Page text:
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Casting from Life
  • Artist Edouard Dantan (French, 1848 - 1897)
  • TitleCasting from Life
  • Dating 1887
  • Technique/MaterialOil on canvas
  • Dimensions165 x 131,5 cm
  • AcquisitionBequest of Pontus and Göthilda Fürstenberg, 1902
  • Art MovementRealism
  • CategoryOil painting
  • Inventory NumberF 21
  • Display StatusNot shown in the museum
Signatures etc.
Exhibition History
Casting from Life shows the interior of a sculpture workshop, a setting with which the artist was familiar because his father was a sculptor. A sculptor and his assistant are in the process of taking a cast of a female model who is standing on a pedestal with one hand on her hip and the other leaning on a modelling stand. The sculptor, who has his back to the viewer, is in the process of loosening the cast from the model’s leg. Next to him stands a bowl in which the plaster is mixed. On a set of steps lies a lump of clay and a knife. In the background is a plaster copy of Michelangelo’s The Dying Slave, female figures in terracotta, pots, and plaster busts. Although the painting gives a credible picture of the work of a sculptor’s studio, at the same time there are idealized and mythical undertones from art history and the ancient Pygmalion myth.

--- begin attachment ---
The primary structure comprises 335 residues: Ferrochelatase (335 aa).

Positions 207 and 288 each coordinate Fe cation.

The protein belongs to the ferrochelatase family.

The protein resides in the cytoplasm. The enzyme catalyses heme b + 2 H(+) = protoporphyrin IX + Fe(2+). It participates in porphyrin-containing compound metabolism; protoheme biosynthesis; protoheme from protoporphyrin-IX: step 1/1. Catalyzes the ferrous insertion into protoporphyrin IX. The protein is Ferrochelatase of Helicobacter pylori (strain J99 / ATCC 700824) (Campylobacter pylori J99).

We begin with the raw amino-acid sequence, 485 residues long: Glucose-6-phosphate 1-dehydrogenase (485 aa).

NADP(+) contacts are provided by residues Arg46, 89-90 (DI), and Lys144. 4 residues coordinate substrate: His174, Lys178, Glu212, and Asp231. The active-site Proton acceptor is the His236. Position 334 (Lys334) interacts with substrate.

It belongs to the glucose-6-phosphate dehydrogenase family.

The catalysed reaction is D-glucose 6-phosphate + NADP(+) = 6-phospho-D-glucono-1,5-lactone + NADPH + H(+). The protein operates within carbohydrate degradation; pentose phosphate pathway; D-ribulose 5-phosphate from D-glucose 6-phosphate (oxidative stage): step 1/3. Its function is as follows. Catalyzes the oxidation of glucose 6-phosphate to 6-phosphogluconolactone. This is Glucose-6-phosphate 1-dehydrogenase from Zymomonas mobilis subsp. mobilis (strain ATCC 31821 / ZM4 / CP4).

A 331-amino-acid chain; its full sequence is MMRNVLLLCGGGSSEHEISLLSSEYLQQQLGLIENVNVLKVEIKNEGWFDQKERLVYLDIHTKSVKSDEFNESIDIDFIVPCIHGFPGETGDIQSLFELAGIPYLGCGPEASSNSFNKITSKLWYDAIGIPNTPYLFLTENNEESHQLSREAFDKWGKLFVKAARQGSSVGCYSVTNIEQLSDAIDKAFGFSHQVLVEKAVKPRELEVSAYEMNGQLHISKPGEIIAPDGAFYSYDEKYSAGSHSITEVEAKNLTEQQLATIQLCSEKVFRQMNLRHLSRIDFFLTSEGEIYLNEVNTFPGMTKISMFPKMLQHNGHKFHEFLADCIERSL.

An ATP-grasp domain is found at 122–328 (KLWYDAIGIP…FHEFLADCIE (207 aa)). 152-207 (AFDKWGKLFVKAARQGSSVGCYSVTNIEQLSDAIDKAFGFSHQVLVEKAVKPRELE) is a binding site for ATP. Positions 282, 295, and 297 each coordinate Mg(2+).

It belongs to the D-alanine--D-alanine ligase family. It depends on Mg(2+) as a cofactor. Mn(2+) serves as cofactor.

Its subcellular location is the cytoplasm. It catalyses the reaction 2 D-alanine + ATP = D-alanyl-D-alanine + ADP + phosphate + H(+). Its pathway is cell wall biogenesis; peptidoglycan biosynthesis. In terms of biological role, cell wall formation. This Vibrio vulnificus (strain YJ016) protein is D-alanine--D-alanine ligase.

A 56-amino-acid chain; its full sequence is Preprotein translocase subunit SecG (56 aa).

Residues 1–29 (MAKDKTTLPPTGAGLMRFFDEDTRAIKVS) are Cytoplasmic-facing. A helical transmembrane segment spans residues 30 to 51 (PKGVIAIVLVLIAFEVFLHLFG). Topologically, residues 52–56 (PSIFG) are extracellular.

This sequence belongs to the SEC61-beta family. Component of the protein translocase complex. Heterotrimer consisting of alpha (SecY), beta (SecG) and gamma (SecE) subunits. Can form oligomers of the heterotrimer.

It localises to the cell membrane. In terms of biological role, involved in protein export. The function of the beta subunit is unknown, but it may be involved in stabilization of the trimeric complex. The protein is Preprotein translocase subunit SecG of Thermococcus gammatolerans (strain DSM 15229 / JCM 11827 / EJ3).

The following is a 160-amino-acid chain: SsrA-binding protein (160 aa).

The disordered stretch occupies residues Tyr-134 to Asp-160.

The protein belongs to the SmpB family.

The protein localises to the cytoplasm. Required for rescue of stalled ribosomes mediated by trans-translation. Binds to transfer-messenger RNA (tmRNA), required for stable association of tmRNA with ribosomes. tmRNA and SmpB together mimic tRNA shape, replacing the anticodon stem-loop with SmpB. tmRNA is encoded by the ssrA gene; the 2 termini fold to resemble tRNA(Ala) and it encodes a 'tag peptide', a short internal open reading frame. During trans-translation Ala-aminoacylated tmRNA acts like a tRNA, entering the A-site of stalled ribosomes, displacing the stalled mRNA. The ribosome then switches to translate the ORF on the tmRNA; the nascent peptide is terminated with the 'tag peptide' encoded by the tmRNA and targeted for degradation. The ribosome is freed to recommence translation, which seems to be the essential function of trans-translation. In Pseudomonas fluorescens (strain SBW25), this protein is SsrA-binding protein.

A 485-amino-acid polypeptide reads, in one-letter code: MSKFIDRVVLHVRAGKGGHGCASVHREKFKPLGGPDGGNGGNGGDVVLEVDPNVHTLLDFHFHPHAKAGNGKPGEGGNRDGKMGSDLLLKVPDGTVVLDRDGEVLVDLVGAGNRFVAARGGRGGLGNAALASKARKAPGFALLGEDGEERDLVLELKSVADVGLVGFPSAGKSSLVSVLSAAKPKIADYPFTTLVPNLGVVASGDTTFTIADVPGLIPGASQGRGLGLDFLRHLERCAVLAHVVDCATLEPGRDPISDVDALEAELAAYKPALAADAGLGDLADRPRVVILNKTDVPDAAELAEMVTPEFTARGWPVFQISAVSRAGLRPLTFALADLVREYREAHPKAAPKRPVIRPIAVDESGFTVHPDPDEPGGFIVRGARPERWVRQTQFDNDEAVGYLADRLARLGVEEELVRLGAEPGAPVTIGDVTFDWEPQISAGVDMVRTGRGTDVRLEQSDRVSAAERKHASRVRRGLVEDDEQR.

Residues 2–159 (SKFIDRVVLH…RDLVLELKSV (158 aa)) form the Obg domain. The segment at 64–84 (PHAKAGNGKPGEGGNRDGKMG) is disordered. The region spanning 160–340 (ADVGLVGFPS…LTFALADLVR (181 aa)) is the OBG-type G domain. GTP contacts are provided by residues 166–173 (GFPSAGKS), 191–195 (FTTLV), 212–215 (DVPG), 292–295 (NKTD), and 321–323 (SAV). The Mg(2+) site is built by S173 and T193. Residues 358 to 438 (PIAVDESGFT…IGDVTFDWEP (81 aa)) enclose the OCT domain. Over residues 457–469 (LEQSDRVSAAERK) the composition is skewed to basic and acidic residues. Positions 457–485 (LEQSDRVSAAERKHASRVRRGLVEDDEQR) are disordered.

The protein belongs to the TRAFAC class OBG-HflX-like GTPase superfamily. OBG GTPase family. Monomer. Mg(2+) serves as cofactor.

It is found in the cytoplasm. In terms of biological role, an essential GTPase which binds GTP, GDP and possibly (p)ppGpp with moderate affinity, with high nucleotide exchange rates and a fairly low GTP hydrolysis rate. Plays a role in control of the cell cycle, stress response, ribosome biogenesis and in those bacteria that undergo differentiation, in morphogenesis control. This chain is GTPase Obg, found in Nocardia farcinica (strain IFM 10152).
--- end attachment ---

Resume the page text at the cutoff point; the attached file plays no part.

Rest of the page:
Ovid tells in his Metamorphoses of the Cypriot sculptor Pygmalion who fell in love with the female statue in ivory that he carved. He prayed to Venus, who brought the sculpture to life. Pygmalion later became the archetype of the Romantic artist’s dream of creating a living work.
The myth was painted in several versions by the academic painter Jean-Léon Gérôme, who was Dantan’s contemporary. In Dantan the situation is reversed. The sculptor is taking a cast of a living woman in order to create a »dead« sculpture, giving the myth a more prosaic setting. Bearing in mind the replica of Michelangelo’s The Dying Slave in the background, with the man’s hopeless struggle to free himself from his fate, one can possibly read it as a comment on the captivity and liberation of women in the late nineteenth century, a time when women’s emancipation was hotly debated.

Kristoffer Arvidsson from The Collection Gothenburg Museum of Art, Gothenburg 2014